I thought for a good five minutes about exactly which adjective to use in the title. The right one may yet be eluding me.
After all, Belarus isn’t exactly “forgotten”…or is it? From the American perspective, I suspect more of us are simply ill-informed about it. One can’t exactly “forget” a country that one knew little if any about to begin with, right?
And those of us who live far away from northeastern Europe really cannot be blamed for our wholesale ignorance. After all, a bunch of us have only ever heard about Belarus during the opening ceremonies for the Olympics. If you’ve caught wind of the place elsewhere, its name may have been rendered as “Byelorussia” or “Belorussia”.
Ask someone about “Bellarussia” and it’s a 50/50 shot that they’ll simply think you’re talking about “Beautiful Russia” or something. Perhaps it’s Italian for “Russia”?
People don’t really know. And in large part, they don’t really care.
From there you take into consideration that the Belorussian government would pretty much prefer that you stay away. According to reports, over half of the people who ever visit Belarus simply transit through the airport. That transit visa can cost as much as a whopping $300 USD per person.
If you want to stay a while, you can apply for a visa ahead of time. But even that will cost you $160 smackers. Plus, you’ll need to have your transportation and lodging arranged in advance, and have a written formal invitation from someone qualified in Belarus to issue one. And when you arrive, every report seemed to indicate that you’d be required to purchase short-term medical insurance at the airport on top of all else. Seriously?
So then, back to my original question: Is “forgotten” the right word? How about “overlooked”, “mysterious” or even flat out “avoided”? You could make the case for any of those descriptors.
Nevertheless, being the travel dorks such that we are we had that much deeper a craving to see this place. And as it turns out, we found the pre-trip preparations to be far less complicated than expected.
That was entirely due to having found the right “fixer” in Andrei Burdenkov, who is actually incredibly easy to track down at http://www.minskguide.travel. If you do any search in English about visiting Belarus, or the capital city of Minsk in particular, his name is going to come up in the results.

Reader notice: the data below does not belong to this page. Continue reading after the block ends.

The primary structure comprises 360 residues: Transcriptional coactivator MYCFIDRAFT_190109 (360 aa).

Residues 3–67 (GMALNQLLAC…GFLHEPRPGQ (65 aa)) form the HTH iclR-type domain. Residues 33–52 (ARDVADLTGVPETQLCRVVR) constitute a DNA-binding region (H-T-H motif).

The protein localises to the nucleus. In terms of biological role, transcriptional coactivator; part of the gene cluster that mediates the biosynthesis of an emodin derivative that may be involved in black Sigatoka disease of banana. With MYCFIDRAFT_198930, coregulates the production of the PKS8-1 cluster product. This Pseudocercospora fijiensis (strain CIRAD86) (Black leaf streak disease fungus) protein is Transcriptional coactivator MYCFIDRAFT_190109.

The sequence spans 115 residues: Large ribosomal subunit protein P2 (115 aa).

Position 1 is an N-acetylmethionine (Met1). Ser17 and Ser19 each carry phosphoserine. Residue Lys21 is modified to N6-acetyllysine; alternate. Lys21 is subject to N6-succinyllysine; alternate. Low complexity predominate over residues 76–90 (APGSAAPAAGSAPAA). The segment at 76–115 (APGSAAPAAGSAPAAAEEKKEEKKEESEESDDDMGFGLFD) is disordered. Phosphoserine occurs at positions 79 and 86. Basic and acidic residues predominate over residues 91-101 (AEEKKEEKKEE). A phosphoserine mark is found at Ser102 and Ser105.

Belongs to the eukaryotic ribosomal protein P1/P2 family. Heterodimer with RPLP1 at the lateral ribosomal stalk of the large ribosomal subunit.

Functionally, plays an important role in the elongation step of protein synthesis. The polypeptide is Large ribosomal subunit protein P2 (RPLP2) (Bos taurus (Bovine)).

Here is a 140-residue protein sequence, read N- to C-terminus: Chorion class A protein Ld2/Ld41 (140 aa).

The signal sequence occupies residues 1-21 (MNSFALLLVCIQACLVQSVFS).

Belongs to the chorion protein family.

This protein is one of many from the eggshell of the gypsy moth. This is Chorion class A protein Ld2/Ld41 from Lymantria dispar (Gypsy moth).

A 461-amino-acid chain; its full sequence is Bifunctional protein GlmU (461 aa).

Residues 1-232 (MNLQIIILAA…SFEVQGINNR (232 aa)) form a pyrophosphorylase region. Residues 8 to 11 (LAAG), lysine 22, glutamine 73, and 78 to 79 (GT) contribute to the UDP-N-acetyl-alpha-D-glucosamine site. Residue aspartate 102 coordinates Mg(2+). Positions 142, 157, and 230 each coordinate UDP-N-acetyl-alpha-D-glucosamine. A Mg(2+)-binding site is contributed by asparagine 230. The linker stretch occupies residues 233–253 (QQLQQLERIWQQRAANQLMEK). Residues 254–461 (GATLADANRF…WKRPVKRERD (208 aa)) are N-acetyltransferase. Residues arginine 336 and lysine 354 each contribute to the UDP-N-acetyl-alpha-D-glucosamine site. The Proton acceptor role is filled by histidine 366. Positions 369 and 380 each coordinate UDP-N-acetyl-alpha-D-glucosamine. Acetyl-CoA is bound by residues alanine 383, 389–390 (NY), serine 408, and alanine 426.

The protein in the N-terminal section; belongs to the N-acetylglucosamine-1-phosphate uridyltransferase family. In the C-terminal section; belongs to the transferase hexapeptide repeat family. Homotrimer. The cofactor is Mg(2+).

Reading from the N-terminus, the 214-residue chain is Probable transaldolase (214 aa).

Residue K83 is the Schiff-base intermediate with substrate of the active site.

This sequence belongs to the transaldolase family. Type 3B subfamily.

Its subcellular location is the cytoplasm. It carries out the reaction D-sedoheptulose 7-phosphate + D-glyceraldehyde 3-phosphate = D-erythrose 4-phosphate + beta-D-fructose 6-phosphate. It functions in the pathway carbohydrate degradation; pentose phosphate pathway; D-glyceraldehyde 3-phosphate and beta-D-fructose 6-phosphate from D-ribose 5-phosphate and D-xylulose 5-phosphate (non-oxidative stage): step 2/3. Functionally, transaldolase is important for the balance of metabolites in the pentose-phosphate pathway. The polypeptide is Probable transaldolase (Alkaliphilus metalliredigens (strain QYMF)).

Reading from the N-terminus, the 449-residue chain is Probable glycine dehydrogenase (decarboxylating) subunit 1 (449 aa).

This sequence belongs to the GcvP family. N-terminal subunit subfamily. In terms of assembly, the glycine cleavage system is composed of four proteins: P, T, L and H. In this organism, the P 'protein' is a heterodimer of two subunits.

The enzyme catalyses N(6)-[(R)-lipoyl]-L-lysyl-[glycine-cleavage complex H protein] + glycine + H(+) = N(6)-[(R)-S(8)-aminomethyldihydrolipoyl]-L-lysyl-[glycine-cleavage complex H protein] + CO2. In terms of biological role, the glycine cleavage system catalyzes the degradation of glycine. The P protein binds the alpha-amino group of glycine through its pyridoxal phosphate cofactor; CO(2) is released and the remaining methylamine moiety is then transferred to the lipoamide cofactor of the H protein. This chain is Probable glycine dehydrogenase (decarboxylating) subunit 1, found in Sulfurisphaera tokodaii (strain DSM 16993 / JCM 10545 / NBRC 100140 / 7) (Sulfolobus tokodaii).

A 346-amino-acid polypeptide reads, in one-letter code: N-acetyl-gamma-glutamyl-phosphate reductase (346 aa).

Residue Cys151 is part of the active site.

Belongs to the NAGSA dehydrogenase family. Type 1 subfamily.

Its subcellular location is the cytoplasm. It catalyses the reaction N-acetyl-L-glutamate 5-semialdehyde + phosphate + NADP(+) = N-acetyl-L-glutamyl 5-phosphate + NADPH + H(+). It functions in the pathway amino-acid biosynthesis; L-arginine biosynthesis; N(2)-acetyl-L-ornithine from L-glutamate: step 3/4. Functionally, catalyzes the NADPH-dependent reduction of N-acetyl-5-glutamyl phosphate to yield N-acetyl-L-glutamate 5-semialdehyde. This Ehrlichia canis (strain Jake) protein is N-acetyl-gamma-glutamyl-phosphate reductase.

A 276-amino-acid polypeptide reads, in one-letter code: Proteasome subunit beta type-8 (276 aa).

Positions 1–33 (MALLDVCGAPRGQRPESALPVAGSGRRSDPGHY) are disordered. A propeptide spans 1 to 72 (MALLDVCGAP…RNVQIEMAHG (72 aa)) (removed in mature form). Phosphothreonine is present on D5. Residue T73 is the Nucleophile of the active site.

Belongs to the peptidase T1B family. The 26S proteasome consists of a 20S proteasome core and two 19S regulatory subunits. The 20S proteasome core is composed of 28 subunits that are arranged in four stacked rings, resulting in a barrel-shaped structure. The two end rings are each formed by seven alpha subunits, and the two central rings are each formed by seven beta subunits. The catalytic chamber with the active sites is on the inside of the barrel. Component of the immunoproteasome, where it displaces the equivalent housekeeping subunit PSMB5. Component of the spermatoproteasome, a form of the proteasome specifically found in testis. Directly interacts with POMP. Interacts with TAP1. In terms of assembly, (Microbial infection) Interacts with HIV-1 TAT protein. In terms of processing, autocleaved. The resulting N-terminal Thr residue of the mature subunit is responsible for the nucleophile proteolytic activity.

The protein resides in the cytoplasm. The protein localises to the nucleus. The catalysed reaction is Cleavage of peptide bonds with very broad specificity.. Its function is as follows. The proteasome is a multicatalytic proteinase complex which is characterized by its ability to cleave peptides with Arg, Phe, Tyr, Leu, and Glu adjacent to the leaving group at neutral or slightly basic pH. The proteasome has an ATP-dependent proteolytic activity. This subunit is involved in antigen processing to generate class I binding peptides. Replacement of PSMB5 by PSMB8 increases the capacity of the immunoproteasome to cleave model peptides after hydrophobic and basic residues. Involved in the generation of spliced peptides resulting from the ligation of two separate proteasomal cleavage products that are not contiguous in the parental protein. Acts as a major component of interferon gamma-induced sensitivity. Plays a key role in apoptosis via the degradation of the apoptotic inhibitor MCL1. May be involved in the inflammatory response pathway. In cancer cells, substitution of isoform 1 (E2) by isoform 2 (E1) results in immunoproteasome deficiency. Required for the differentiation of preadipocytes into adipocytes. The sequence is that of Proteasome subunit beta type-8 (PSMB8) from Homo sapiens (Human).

We contacted Andrei and no kidding, he responded within minutes. He gave us step-by-step instructions for getting the invitation, arranging lodging and completing the bizarre visa form. His services were almost too inexpensive, so needless to say we also arranged a Minsk City Tour with him for about $100 USD along with airport transfers.
Finally the day came when it was time to fly to Minsk. We actually arrived inbound from Kaliningrad, Russia (which will be the subject of a future post). Being a geek for obscure and even exotic airlines, I was really psyched to fly Belavia, the Belorussian flag carrier.
At this point it would be useful to explain that Belarus is, by all accounts including ours, the most Soviet nation left in Eastern Europe. Basically, if you want to get a load of as much old-skool Soviet stuff as you can, Minsk will fascinate you to no end.
So the very Soviet looking cheatlines of the Belavia livery were a very cool first impression. The service was actually more than adequate (by Soviet standards, at least) and the plane itself was a new-ish Embraer 170.
Landing at “Minsk 2” airport was a treat. Belavia apparently still flies ancient Tupolev Tu-154 jets, several of which were lined up right next to us as we deplaned on the tarmac. The terminal itself is stereotypically Soviet, complete with the perfunctory flying saucer looking structure built in. (What was up with the Soviets and flying saucer architecture?)
Weirdly, and ironically, we never went through customs. As it turns out, flights from Russia are treated as domestic travel! I have to say, we sort of felt ripped off, having gone through the whole visa process and all. Soon enough, we met our tour guide Andrei who assured us we’d be VERY glad we had our paperwork in order upon exiting the country. Right he was.
We traversed nearly empty superhighways at first, reminiscent of photos from North Korea. We were told that was because it was some sort of holiday. Once in town, about a forty minute ride, we indeed saw plenty of cars…along with LOTS of red stars, hammers and sickles. It was like being in a Soviet time warp.